Correctional Services figures show more than half of SA’s bikies behind bars as crackdown bites

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(video)--THE tide has turned in the war on bikies, with more than 60 per cent of South Australia’s outlaw gang members now behind bars.

A combination of unrelenting police pressure and new anti-gang laws has put 156 members in jail, an increase of 66 from five years ago.

Correctional Services figures released for the first time reveal that as of July 1 this year, 62 per cent of the 251 patched gang members in South Australia are behind bars.

These 156 gang members are serving sentences ranging from a few months for minor offences such as assault, while others are serving significant sentences of up to 15 years for serious drug trafficking and organised crime matters.

One is serving a sentence for manslaughter of a drug dealer.

They include 25 members of the Mongols, compared with just seven members on July 1, 2012 — a 257 per cent increase.


Police believe there are now fewer than a dozen members in the community.

Recent police operations have also smashed the Nomads in SA. Eight members are now in prison — the entire South Australian contingent.

The number of Hells Angels members in custody has more than doubled from 13 in 2012 to 31 members in jail this year — a 138 per cent increase.

Police Minister Peter Malinauskas said he made “no apology’’ for the fact SA’s anti-gang laws were the most stringent in the nation.

“SAPOL has made great progress in disabling gangs and reducing the damage they cause to the community,’’ he said. “This has included keeping drugs off the streets, and seizing firearms to prevent violent crimes.’’ While police activity has been intense, legislative tools such as the Serious and Organised Crime Act that came into effect in 2015 have had a significant impact.

It resulted in 10 bikie gangs being declared criminal organisations, with a string of measures — such as anti-association for gang members — flowing from it.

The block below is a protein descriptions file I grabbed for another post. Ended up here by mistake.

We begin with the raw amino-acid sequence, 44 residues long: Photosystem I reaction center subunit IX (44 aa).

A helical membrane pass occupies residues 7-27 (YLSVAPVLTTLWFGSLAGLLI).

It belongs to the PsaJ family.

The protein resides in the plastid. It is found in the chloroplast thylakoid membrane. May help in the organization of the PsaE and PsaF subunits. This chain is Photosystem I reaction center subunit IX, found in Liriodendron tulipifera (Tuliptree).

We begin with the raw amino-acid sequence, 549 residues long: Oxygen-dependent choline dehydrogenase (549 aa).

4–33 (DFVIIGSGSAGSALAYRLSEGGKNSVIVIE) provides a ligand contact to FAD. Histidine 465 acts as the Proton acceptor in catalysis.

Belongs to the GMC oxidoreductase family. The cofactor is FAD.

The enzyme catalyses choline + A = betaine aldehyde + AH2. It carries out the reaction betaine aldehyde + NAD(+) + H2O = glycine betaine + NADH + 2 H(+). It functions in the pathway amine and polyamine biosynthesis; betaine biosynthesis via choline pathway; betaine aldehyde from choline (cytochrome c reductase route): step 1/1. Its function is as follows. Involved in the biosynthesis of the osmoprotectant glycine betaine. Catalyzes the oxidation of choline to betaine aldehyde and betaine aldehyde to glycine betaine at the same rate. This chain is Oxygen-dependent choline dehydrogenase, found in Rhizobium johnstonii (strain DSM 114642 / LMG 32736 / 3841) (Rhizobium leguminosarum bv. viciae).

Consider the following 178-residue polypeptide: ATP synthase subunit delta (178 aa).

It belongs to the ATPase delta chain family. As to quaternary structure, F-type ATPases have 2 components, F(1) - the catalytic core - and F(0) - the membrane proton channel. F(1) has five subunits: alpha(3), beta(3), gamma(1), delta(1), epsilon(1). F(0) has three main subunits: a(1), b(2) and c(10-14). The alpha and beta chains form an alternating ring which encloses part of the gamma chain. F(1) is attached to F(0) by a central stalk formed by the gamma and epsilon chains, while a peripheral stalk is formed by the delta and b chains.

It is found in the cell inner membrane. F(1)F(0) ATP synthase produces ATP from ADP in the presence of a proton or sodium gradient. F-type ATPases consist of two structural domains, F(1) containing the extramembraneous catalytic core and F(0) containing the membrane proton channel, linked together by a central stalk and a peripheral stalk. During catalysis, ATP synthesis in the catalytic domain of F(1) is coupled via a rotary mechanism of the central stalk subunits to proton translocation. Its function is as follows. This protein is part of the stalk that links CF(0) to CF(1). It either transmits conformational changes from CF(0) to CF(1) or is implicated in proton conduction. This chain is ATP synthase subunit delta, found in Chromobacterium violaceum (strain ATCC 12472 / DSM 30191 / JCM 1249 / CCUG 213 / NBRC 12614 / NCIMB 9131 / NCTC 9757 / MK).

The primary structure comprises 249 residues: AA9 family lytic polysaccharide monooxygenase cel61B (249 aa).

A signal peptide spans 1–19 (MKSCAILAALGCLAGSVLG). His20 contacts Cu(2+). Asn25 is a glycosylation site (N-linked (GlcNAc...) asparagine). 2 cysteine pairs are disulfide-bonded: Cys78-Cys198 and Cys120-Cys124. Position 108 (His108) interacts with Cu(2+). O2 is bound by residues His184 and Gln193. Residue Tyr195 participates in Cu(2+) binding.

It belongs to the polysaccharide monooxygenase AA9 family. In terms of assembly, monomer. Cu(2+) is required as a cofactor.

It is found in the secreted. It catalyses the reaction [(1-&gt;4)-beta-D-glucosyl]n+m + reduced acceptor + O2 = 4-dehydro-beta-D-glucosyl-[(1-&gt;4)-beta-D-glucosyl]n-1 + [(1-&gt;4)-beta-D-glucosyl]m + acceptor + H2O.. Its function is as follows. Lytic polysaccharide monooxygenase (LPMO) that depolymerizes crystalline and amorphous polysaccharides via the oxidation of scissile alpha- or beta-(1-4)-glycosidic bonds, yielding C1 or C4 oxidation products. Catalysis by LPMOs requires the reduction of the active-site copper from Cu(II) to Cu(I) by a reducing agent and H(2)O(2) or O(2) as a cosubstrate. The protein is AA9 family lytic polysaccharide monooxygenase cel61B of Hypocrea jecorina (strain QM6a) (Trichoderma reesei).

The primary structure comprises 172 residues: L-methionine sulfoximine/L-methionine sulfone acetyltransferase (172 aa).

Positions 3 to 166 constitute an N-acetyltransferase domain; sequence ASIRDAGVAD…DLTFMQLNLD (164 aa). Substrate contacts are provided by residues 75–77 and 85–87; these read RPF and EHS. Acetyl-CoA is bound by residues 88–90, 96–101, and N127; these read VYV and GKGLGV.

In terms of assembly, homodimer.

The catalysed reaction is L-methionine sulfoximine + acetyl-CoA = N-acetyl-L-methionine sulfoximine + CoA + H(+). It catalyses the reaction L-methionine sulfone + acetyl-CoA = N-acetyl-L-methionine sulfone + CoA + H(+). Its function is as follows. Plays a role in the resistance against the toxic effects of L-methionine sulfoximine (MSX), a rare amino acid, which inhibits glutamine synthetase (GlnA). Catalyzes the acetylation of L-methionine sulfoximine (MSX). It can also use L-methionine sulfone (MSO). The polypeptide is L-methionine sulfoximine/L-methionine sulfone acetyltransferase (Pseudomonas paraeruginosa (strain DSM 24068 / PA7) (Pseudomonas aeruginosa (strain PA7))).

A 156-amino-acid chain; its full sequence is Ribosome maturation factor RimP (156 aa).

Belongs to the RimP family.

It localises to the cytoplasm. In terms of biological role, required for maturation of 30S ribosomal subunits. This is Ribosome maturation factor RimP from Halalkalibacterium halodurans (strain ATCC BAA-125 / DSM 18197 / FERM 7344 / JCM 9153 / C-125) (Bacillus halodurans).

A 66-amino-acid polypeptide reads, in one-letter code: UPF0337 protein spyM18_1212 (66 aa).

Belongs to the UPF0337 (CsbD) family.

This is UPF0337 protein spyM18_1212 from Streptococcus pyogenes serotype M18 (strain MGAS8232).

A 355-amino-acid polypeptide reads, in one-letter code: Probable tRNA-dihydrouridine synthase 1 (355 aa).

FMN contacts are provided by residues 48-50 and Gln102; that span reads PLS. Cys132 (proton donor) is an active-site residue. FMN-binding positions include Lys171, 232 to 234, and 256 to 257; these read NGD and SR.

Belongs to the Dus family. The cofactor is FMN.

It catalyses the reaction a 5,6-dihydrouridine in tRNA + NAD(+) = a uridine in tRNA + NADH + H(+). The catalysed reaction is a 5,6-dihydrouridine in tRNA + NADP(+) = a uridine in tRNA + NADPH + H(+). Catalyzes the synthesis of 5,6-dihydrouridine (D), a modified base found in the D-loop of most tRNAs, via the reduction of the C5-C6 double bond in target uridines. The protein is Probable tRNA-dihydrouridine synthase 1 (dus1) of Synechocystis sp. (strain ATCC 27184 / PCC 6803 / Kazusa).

Since the legislation was introduced, gang membership has dropped considerably. In August 2015 there were 306 members, in March last year there were 275 and there are now around 250 members spread across a dozen gangs.

Police believe the largest benefit has been the increase in public safety through the elimination of patched gang members in public places, considerably reducing violence and confrontation between rival members.

High-profile bikies now serving lengthy prison sentences include Nomads president Honar Pishdari, who was convicted this year of participating in a criminal organisation, aggravated kidnapping and blackmail, and Corey Dettmann and Mostyn Neimann, convicted of the brutal bashing of then fellow Finks member Charlie Bonnici in 2013.

Crime Gangs operations Inspector Scott Fitzgerald said the violent confrontations and incidents that were relatively common five years ago were “no longer prevalent”. “People with an affiliation with gangs and that lifestyle have shown a propensity for extreme violence,’’ he said.

He said policing gang members was “a constant’’ despite the significant number who were now incarcerated.

“Like all organised crime, they adapt and as they change, we need to constantly adapt to meet that challenge,’’ he said.


Bikies jailed over Andrews Farm kidnapping — Lunchtime Newsbyte May 31

The surging number of gang members in prison has resulted in carefully managed regimes and measures to both prevent clashes and ensure their activities are not maintained while in custody.

While there have been some violent incidents, targeted placement of key individuals and ensuring rival gang members are not housed in proximity to one another had minimised incidents.

Once sentenced, individual gang members are assessed to ascertain their security rating and then housed in an appropriate facility.

Depending on the severity of the offence they have been convicted of, the prisoner may also be managed by the Serious Offender Committee and also classified as a Protective Security Prisoner — subject to an extremely tight management and observation regimen during their sentence.

While in custody activities are closely monitored to prevent clashes and prevent recruitment of young criminals.

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Nigel Hunt,
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